And the question of how well our state legislatures represent our state populations is similarly suspect. We hear much about redistricting when it applies to the House of Representatives, but it also applies to our state legislatures, in which one way or another the sitting legislators periodically decide how to divide the voting districts which select them, with all the gerrymandering that often involves to create districts that will keep the party in power in power. Repealing the seventeenth amendment will not put the power in the hands of the people. It is not supposed to, of course; it is supposed to put the power in the hands of the state government, so the states themselves will be represented at the federal level. Yet if we have trouble with state governments adequately representing their own constituents, that will be compounded by letting the party which wins a slim majority in the state legislature decide who will represent them in the federal one.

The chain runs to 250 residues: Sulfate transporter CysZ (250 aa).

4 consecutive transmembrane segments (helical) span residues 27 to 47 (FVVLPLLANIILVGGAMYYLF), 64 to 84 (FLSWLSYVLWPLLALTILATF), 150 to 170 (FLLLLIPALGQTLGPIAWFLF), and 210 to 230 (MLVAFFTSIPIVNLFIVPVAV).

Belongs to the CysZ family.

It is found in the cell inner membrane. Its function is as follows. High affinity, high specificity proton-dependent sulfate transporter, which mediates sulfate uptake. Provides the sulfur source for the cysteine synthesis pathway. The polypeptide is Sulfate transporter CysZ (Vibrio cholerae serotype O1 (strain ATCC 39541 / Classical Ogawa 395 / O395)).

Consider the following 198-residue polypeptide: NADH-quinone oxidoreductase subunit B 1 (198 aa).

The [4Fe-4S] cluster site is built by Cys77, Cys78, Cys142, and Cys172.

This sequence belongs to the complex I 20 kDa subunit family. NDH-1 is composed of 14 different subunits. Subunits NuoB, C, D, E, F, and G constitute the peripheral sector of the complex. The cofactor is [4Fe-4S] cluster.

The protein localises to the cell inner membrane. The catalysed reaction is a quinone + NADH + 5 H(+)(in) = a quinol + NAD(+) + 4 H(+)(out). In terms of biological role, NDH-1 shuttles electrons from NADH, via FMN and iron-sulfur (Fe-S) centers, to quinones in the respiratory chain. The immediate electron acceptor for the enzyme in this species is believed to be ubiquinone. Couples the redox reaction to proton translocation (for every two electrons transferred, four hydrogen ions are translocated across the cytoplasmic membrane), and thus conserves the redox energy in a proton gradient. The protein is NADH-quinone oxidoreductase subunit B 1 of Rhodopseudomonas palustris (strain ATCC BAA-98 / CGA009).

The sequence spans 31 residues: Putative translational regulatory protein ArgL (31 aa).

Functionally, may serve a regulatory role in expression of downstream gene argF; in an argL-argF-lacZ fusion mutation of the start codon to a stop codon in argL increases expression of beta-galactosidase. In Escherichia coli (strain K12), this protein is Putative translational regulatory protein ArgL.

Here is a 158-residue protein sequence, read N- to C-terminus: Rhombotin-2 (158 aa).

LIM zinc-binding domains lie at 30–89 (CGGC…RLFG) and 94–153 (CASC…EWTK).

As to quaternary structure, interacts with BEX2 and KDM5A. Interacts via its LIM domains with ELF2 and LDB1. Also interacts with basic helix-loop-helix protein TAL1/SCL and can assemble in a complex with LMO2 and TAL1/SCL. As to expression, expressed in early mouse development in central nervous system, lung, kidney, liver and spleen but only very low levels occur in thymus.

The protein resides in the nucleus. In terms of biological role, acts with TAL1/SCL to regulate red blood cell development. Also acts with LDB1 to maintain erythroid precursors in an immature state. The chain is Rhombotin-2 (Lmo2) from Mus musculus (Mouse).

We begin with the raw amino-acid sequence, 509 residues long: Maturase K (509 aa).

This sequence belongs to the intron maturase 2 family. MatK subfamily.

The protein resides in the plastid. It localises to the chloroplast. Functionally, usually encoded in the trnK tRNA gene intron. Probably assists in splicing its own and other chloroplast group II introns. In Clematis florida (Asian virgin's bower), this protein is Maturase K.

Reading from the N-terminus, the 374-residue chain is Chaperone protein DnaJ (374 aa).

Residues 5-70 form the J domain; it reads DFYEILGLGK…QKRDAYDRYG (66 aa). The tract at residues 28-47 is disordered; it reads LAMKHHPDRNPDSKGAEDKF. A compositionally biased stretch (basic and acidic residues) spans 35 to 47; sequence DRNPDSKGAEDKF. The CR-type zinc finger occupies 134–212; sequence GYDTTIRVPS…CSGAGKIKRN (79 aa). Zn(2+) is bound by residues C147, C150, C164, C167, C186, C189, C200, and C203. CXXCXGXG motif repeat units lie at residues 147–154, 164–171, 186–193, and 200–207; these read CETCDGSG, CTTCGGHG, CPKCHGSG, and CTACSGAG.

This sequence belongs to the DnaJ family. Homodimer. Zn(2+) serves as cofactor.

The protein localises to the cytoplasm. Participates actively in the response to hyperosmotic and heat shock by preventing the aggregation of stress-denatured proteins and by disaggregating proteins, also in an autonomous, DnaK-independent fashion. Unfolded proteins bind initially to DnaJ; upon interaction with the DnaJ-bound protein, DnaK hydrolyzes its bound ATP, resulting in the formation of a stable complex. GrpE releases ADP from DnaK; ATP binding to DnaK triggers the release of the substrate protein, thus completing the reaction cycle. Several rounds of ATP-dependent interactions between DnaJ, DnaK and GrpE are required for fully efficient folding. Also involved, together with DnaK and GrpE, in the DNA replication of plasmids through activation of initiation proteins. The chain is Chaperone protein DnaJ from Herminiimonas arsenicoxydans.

It might have the positive effect of making voters interested in state government elections. There is a tendency for voter turnout to be highest when there is a Presidential election, relatively high when there is a Senator on the ballot, and progressively lower for a Congressional election, state government election, and local election. Yet if it became the case that our choice of New Jersey State Assemblyman became our vote for United States Senator from New Jersey, it might well become the case that New Jersey voters would be more interested in who those were and for what they stood. Injecting national politics into state politics might be a boost for the state system.